A number of Freddie Mercury’s personal belongings are set to go under the hammer this week at an auction at Sotheby’s in London.
The sale, which will include the Queen frontman’s baby grand piano, on which he composed hits including Bohemian Rhapsody, Killer Queen and Don’t Stop Me Now will take place on September 6.
Sotheby’s Freddie Mercury specialist David Macdonald appeared on Lorraine today to talk about the instrument, revealing that the piano will go on sale without reserve – meaning anyone can participate in the sale.
It follows a month-long exhibition, called Freddie Mercury ‘A World of his Own’, featuring a never-before-seen private collection of over 1,400 of the star’s personal possessions.
More than 130,056 guests have visited the London exhibition to see the collection – with the huge numbers exceeding expectations.
A huge sale of personal items belonging to Freddie Mercury (pictured, right) will go on sale at Sotheby’s in London this week (pictured with actor Jane Seymour, left)
The exhibition has attracted record-breaking crowds (pictured) according to the auction house, with more than 130,056 guests visiting the London event
A huge range of items will be on offer, from the star’s piano and early drafts of his songs, to costume pieces like his infamous crown and cloak (pictured)
Ahead of its London run, highlights of the collection were shown in New York, Los Angeles and Hong Kong.
The exhibition, which is free to the public, will close on September 5, on what would have been Mercury’s 77th birthday.
According to Sotheby’s, the exhibition has ‘sparked heartwarming moments’, including one last week when the 400m long, round-the-block queue broke spontaneously into a chorus of ‘We Will Rock You’ in celebration of Freddie.
Bids flooding in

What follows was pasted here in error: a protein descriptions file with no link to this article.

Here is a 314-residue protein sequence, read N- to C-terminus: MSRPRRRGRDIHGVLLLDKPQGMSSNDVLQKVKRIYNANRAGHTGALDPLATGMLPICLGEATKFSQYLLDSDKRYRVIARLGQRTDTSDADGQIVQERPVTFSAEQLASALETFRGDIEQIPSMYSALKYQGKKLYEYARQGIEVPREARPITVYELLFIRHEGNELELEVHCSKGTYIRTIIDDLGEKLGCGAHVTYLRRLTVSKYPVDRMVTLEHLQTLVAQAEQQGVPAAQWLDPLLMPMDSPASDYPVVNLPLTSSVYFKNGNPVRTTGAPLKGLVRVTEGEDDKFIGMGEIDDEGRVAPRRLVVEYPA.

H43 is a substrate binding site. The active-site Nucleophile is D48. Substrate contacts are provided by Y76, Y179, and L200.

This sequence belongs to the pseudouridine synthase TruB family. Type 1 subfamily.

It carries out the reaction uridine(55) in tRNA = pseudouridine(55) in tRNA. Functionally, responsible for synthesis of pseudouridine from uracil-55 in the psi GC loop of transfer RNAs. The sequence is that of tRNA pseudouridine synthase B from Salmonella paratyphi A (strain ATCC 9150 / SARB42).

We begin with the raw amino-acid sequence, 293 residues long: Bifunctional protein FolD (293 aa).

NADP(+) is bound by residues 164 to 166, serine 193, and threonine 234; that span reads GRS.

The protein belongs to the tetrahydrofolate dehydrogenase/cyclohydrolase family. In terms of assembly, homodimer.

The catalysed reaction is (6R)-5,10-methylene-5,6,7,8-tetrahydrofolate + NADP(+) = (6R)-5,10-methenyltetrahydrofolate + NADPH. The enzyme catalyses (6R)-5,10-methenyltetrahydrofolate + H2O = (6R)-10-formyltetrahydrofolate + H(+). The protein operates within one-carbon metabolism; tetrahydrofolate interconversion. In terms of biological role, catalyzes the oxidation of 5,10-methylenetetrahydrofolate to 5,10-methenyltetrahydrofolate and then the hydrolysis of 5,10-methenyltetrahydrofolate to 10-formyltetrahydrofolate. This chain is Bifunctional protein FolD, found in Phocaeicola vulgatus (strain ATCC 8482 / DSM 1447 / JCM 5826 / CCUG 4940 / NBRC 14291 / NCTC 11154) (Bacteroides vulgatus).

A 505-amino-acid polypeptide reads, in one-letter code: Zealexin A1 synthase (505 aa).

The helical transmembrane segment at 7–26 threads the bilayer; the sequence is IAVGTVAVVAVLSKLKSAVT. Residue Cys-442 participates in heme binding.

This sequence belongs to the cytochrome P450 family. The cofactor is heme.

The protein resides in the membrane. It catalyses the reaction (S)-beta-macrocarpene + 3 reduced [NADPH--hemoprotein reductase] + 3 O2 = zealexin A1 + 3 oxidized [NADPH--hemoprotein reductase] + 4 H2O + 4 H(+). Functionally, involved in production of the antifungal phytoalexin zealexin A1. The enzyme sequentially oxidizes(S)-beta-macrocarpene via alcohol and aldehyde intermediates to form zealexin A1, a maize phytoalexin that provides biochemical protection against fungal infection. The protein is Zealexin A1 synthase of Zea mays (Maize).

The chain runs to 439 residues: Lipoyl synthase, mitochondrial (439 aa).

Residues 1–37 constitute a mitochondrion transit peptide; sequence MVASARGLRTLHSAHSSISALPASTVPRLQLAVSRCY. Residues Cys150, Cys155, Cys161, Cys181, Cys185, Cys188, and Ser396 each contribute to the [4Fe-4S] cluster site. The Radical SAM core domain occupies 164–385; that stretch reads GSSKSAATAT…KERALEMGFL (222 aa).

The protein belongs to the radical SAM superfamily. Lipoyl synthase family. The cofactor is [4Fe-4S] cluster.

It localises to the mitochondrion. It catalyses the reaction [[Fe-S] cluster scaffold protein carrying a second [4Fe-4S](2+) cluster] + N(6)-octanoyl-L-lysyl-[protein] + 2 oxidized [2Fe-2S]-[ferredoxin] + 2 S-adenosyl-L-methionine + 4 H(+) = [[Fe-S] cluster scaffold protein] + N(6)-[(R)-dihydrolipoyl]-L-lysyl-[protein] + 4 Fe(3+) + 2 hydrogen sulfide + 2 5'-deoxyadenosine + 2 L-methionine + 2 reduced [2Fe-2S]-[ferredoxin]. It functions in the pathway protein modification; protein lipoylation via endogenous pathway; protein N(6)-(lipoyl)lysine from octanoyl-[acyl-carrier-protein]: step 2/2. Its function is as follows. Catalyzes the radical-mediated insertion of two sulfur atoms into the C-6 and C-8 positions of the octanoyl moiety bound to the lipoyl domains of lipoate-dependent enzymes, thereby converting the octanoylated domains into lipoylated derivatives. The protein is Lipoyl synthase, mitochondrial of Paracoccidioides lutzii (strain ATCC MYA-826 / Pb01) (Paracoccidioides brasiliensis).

With sales set to begin on Wednesday, so far, more than 535,000, people have viewed the auction pages on Sotheby’s website and placed more than 17,000 bids.
The items proving most popular include:
• Freddie’s small, but mighty moustache comb by Tiffany & Co. has attracted 53 bids so far. The bid currently stands at £30,000, exceeding its original estimate of £400 – 600 by 50 times.
• Bidding on an acoustic guitar owned by Mercury for two decades is currently at £20,000 – 10 times its original £2,000-3,000 estimate
• Mercury’s collection of chopsticks (hashi), one of the lowest priced lots in the sale, with an estimate of £40-60, has so far drawn in 41 bids; with bidding currently standing at £1,100.
• Mercury’s barware has attracted 38 bids so far.
• There have been a further 27 bids on a 19th century Japanese ewer resembling a teapot, 39 bids on his comic book collection, 44 bids on his membership cards for London clubs including The Embassy, a ground-breaking gay nightclub in London’s West End, 23 bids on his personal record collection and 35 bids on a 1930s French metronome.
Speaking about the exhibit, Charles F. Stewart, Sotheby’s Chief Executive Officer, said: ‘We are thrilled to have reimagined our London galleries in order to share such an intimate insight into the world of Freddie Mercury with so many of his fans.
‘The overwhelming popularity of this exhibition – the most visitors in our history – demonstrates the continued desire to discover fascinating objects with exceptional and unique provenance.’